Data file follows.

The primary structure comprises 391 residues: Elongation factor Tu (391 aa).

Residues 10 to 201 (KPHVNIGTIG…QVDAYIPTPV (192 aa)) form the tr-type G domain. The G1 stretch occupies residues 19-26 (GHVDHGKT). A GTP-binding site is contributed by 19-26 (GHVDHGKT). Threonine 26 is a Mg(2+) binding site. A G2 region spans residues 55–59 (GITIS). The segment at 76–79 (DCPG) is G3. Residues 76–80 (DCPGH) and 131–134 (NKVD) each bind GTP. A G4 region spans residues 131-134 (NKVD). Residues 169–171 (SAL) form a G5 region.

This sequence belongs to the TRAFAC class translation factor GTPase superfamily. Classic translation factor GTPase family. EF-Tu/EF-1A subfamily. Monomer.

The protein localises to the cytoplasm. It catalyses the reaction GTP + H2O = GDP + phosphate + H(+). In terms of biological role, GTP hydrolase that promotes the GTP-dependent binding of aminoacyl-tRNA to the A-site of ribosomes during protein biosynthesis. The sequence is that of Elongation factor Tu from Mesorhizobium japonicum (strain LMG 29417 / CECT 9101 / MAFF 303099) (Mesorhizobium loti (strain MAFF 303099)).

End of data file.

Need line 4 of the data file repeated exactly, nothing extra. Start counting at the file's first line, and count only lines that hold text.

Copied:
The protein localises to the cytoplasm. It catalyses the reaction GTP + H2O = GDP + phosphate + H(+). In terms of biological role, GTP hydrolase that promotes the GTP-dependent binding of aminoacyl-tRNA to the A-site of ribosomes during protein biosynthesis. The sequence is that of Elongation factor Tu from Mesorhizobium japonicum (strain LMG 29417 / CECT 9101 / MAFF 303099) (Mesorhizobium loti (strain MAFF 303099)).